Not only does New Zealand have stunning landscapes and a unique culture, as a nation it also has a deep love for creative and memorable advertisements. Here’s a look into the trends emerging from The Research Agency and ThinkTV’s Favourite Ads survey to find out what goes into creating a successful and well-loved ad.
When to stick with an ad and when to move on
Does creative really become less effective as people get used to it? Recent research from System11 has helped bust the ‘wear-out’ myth.
The data shows that there is no inherent ‘sell-by-date’ for creative. System1 warns that many brands “are not making the most of their high-performing ads” and “investing too much in their lowest performing creative.”
This finding is echoed in The Research Agency’s (TRA) Favourite Ads survey.
When people really like something, they don’t get sick of it in a hurry
TRA, in partnership with ThinkTV, regularly survey New Zealanders to find out which creative is going the distance.
The survey asks a nationally representative sample of over 1,000 people: “What is your favourite ad on TV at the moment?” (13k+ responses since 2019).
The most frequently mentioned favourites make up our top ten list.
Trustpower’s ‘Meant to be Together’, ASB’s ‘Ben and Amy’, and Westpac’s ‘Together Greater’ have all held positions in the top five since December 2021.
That’s well over a year without signs of wear-out – and they don’t appear to be going anywhere any time soon.
Favourite ads are like favourite films or tv shows – people enjoy watching things they connect with again and again.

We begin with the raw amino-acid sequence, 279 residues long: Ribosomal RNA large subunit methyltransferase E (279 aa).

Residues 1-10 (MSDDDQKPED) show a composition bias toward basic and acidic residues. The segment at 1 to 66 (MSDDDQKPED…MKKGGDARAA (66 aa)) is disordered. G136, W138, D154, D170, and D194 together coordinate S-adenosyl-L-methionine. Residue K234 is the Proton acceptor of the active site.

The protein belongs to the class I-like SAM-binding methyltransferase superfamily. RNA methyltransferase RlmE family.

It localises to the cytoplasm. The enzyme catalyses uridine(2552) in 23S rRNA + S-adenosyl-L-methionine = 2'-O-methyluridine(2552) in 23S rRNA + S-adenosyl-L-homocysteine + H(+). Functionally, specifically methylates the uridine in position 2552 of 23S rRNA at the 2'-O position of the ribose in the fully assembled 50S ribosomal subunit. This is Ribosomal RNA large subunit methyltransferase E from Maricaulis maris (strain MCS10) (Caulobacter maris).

To really put this idea to the test, we went back to the classics
We put Mitre 10’s ‘sandpit’ ad (2008) and Nestlé’s ‘Christmas/scorched almonds’ ad (1993) through our Creative Edge tracking to see whether they still resonate.
Over the years, the brands have continued to get value from these ads – running them at rugby games (Mitre 10) and Christmas time (Nestlé).
In March 2023, both performed well above average on being Remarkable (grabbing attention), Rewarding (being entertaining) and Remembered (brand is linked to the creative idea). Not only are the ads still very enjoyable to watch, they’ve also developed a strong link back to their brands over time.
It doesn’t matter how old an ad is if people connect with it – but there is one important exception to this rule.
Creative ‘wears-out’ when it stops resonating at a cultural level
Campaigns are more relatable and enjoyable when they tap into cultural codes and tensions. Work that is off-code won’t resonate, or worse – may create a negative reaction.
That’s why it’s critical to stay across cultural shifts.
Meat and Livestock Australia’s ‘Un-Australia / Share the Lamb’ (2022) and Speight’s ‘The Dance’ (2018) are good examples of evolving campaigns to keep up with shifts in the surrounding cultural context.
The Australian Lamb campaign builds on themes the brand has become famous for. The message continues to be centred around lamb bringing Australians
together and the work uses the brand’s unique humour and epic storytelling style, as well as acknowledging its past contributions to an exclusive ‘Un-Australian’ cultural narrative in older ads, replacing this with a positive story.
In ‘The Dance’, Speight’s builds on its established brand themes of celebrating mateship and using humour – made famous through ‘The Southern Man’ spots of
the 90s. The ad also evolves the ‘Good On Ya Mate’ platform by reflecting a shift in Kiwi mateship – where it has become more normalised for men to express friendship emotionally.
Don’t be too quick to move onto the next thing
Replacing an ad in the name of ‘wear-out’ can be a costly mistake. Use data and insight to make sure the work is no longer doing what it needs to do or is no longer culturally on code before deciding to replace it.
If your ad continues to perform strongly, consider how you might extend the creative ideas across other media and touchpoints. This is proven to amplify the effectiveness of strong creative ideas. Don’t move on to the next thing based on an assumption that people must be losing interest. Chances are – they’re not.
This article was originally published in the June/July 2023 issue of NZ Marketing. Click here to subscribe.